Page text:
GOP runoff primary moved from May to June 23 in response to COVID-19 pandemic

N.C. State Board of Elections Executive Director Karen Brinson Bell

North Carolina State Board of Elections Executive Director Karen Brinson Bell announced today that she is moving the Republican runoff primary for the 11th Congressional district from May 12 to June 23 in response to the public health emergency around COVID-19.

Bell said that in crises the agency is tasked not with stopping elections but with finding a safe and accessible way to proceed. She signed an executive order today moving the election, extending some related deadlines and closing county boards of elections offices to the public. Those boards will continue to accept voter registration forms, absentee request forms and other documents.

She made the announcement to the State Board of Elections at its noon meeting today. Board members supported the decision, and one person asked the public, candidates for office and committees for patience and cooperation.

Rep. David Lewis (R-Harnett), who is a chair of the new legislative COVID-19 working group, also tweeted out a statement shortly after the announcement in support of the decision.

“The safety of our voters, poll workers, and elections board staff members must be our paramount concern during this present crisis,” he said. “I fully support the Executive Director’s decision to delay the runoff primary and look forward to working with her staff on any additional legislative measures that could be necessary.”

No Republican candidate received the 30 percent of votes required in the 11th district to avoid a runoff second primary. Congressman Mark Meadows (R-NC) has represented the 11th district since 2013 but announced in December he would not seek another term. He was recently tapped by President Donald Trump to become the White House’s next Chief of Staff.

The second primary election will be held in the 17 western North Carolina counties that make up the 11th district: Avery, Buncombe, Cherokee, Clay, Graham, Haywood, Henderson, Jackson, Macon, Madison, McDowell, Mitchell, Polk, Rutherford, Swain, Transylvania and Yancey.

Madison Cawthorn, who finished second according to unofficial results, with 20.38 percent of the vote, requested a second primary against top vote-getter Lynda Bennett, who received 22.72 percent of the vote.

No other second primaries will be held this year in North Carolina.

All registered Republicans who live in the 11th Congressional District may vote in the second primary; they did not have to vote in the first primary to be eligible to vote in the second primary.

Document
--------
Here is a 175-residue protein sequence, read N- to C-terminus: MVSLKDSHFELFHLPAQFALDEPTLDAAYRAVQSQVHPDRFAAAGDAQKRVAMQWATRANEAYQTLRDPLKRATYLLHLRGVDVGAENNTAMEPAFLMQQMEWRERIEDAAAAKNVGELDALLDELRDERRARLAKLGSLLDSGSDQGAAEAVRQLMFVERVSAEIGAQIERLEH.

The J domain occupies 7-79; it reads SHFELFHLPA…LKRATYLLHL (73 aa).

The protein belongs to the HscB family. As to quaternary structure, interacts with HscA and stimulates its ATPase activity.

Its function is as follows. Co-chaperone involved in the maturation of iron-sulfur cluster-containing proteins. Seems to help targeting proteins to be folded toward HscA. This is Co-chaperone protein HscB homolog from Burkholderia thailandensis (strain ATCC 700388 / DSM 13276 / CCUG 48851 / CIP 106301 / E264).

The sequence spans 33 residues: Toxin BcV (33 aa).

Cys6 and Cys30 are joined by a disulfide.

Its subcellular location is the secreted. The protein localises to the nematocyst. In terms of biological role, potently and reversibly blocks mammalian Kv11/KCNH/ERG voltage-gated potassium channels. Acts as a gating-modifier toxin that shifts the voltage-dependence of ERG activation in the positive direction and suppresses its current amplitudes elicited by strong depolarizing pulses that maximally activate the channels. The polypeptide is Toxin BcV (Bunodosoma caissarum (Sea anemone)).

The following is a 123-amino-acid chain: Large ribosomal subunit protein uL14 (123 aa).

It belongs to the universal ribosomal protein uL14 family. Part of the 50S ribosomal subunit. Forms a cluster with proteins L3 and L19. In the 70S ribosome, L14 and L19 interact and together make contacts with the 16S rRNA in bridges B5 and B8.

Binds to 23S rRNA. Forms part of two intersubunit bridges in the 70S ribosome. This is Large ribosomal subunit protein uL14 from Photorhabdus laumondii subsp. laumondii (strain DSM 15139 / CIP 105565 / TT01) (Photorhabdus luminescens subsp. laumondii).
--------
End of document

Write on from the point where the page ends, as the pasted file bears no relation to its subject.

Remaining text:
Also eligible are unaffiliated voters who live in the 11th Congressional District who either didn’t vote in the March primary, or who voted a Republican ballot in the primary. Unaffiliated voters who voted a nonpartisan, Democratic, or Libertarian ballot in the first primary may not participate in the second primary.

Voters do not need a photo ID to cast a ballot in the second primary; temporary injunctions preventing implementation of the photo ID law remain in place. The law was enjoined by a federal district court on Dec. 31 and by the North Carolina Court of Appeals on Feb. 18.

Bell’s decision came after consultation with state emergency officials, Republican Party leaders and elections officials in the counties that make up the 11th District, according to a news release from the State Board. All agreed that moving the second primary to a later date was the right decision in response to the ongoing COVID-19 pandemic.

“The health and safety of North Carolina voters, election staff and poll workers is our top priority during this time,” Bell said. “State and county elections officials are working hard on plans to ensure voters can cast ballots safely in all future elections, even if the threat from COVID-19 persists.”

The order also allows the 17 counties in the 11th Congressional district to move or consolidate voting precincts, if necessary because of the pandemic, for the second primary only and with the approval of the State Board executive director. This is to make sure that polling places are available and will be adequately staffed for in-person voting.

This week, Bell also formed the North Carolina Task Force on Elections & COVID-19 Response, which includes about 20 state and county elections officials and a state Emergency Management representative. The Task Force met telephonically for the first time Wednesday.

Read Bell’s full executive order below.

This is a breaking news story and will be updated as more information becomes available.



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